Understanding Reporting Cut-off Levels
In the past, we have been asked by clients for more information on our reporting cut-off levels, namely what they are and their significance to hair drug and alcohol results.
This blog aims to answer these questions and explain the importance of cut-off levels.
Reporting cut-off level – The level used to determine if an analyte is detected or non-detected.
Detected – A level that falls on or above our reporting cut-off level.
Non-detected – A level that falls below our reporting cut-off level.
The reporting cut-off levels differ depending on the drug that is being analysed. The Society of Hair Testing (SoHT) recommends cut-off levels for alcohol markers and drugs to indicate chronic (repeated) use. Lextox applies these cut-off levels as the reporting cut-off level where applicable.
The levels that Lextox apply (as recommended by the SoHT) are used to identify chronic (repeated) use of a drug. One off instances of drug use are unlikely to give rise to positive results as insufficient drug/metabolite would be expected to accumulate in the hair to be detected above the reporting cut-off levels.
In the case of a detected result, the levels of drug detected in the hair are best used as a guide to the changes in use by the individual and not to the quantity of drug consumed. This is because there are many factors that influence the amount of drugs in hair such as the purity of the drug consumed, and individual variations in drug metabolism and drug incorporation rates into hair.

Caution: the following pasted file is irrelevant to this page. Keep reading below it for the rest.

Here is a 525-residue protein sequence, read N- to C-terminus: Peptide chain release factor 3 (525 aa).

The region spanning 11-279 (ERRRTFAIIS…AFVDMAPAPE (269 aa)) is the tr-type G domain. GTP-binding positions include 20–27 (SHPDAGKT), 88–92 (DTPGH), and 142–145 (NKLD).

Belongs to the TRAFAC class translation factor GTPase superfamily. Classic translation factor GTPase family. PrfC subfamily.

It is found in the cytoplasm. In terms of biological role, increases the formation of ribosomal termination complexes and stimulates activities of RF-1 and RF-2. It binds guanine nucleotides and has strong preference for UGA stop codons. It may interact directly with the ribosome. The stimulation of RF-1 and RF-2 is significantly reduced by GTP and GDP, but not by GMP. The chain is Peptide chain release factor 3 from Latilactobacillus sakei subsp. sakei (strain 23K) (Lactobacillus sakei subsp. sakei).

The hair alcohol test should be used to determine chronic excessive alcohol use; it is not a test to determine social drinking or binge drinking. This is because the results obtained are average results for the whole approximate time period, and reflect alcohol use at any time within the tested time period covered by the hair analysis.
SoHT guidelines were acknowledged as the current industry standard for hair drug and alcohol testing during a 2017 family law case involving The Honourable Justice Peter Jackson. Lextox has always followed these guidelines and our Experts attend annual meetings to contribute to them as members of the SoHT. During this case Mr Justice Peter Jackson also provided a number of suggestions for hair testing organisations working in family law. Many of these were and continue to be employed by Lextox in its existing practices.
If you would like any more information please contact us at firstname.lastname@example.org or 029 2048 4141.